Last updated on 5 August 2015
This talk is one of 17 talks broadcast on South Gippsland community radio station 3MFM during 2014 and 2015 with the assistance of a Local History Grant from the Public Records Office of Victoria.
My name is Graeme Clauscen. I joined the Woolamai Beach Surf Life Saving Club in the 1960-61 season. I’m a Life Member, and the club’s historian.
The Woolamai club was founded by three life savers from Apollo Bay – Norman Ritchie, Gerry Tanner and Maurice Walsh. They wanted a club closer to Melbourne so they decided to come to Phillip Island and start a new one. On the 26th July 1959 a public meeting was held at Cowes to form the club and Mr E E (Ted) Jeffrey, Shire President, was elected our first president.
My brother Trevor became involved with the club, gained his bronze medallion and started patrols. Sometime later both I and our father Ted joined as Associate Members. Dad went on to serve seven terms as president. I attended the 1960-61 AGM just out of interest and was elected as treasurer – or should I say ‘hijacked’! In 1962-63 I was elected secretary and served for eight years. From that time up until 1998 I spent 21 years as a committee member, including one term as president.
Around this time the family seemed to be spending a lot of time driving to Phillip Island and back. My parents decided we needed somewhere to stay and bought an old fishing shack in San Remo – but that’s another story.
During my first term as secretary a black foolscap folder fell into my possession. It contained early press cuttings, and that was the beginning of my collection of historical items relating to the club.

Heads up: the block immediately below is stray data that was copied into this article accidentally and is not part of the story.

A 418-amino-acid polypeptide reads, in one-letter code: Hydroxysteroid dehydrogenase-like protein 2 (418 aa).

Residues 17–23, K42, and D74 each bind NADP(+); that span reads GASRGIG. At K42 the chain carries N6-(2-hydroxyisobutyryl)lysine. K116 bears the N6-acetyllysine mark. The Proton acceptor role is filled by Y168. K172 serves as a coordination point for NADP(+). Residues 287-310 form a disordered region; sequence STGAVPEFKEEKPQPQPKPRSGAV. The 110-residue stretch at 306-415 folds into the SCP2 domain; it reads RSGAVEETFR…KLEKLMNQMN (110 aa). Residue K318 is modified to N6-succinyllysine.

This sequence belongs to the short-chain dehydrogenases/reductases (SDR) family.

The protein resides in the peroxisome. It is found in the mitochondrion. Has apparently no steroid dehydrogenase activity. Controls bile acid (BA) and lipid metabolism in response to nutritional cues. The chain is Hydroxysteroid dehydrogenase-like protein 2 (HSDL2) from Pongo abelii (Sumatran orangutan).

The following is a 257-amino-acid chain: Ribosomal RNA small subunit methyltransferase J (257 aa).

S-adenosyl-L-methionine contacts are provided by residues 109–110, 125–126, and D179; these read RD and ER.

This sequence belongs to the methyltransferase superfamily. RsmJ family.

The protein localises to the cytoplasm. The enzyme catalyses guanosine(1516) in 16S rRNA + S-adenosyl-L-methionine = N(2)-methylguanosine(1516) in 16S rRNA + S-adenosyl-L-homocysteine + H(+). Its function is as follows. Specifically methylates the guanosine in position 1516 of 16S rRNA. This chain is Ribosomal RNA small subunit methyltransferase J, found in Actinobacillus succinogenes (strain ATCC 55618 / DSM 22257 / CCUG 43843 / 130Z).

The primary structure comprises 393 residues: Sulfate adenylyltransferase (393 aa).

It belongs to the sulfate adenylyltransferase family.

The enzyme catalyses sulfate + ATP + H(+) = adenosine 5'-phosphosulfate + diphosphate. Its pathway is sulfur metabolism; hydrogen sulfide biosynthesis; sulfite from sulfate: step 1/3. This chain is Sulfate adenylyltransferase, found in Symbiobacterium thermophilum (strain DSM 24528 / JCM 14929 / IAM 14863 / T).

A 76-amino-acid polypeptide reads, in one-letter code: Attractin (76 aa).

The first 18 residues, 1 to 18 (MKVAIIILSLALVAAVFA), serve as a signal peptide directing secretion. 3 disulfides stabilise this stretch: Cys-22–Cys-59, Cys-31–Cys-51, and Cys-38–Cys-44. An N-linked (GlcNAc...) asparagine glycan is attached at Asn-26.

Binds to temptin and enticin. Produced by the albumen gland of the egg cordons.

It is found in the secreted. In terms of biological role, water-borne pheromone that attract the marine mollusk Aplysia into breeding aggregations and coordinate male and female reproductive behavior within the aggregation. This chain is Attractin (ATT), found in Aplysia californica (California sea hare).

Over the years Woolamai has been a leader in a number of areas of surf life saving. In 1963 we started swimming classes for local Phillip Island and San Remo children. We were one of the first clubs in Victoria to do so. The early classes, called The Penguins, attracted about 10-12 children. In 2013 we celebrated 50 years of teaching children to swim. The whole movement has grown with all surf clubs involved and is now known as “The Nippers”. In the 2014-15 season we had 450 enrolments for The Nippers program.
In the early 1960s there was growing feeling between the “Clubbies” – Surf Club Members - and the “Boardies” – surf board riders, particularly if board riders were riding the waves in the patrolled area. In 1963 we hosted the first surf board riding competition run by Surf Life Saving Victoria, to try and get better co-operation between these groups; and it worked. Terry Klemm a Phillip Island surfer, placed third in the senior men’s division. His pennant now hangs in the club house.
Around this time 3 members of the Club were in San Remo were in San Remo when a young local lad jumped of the Pier and got into difficulties. Our members were nearby ad were able to revive him using Mouth to Mouth, a technique rececently introduced into surf life saving. We believe this to be the first occasion that Mouth to Mouth was successfully used in Victoria.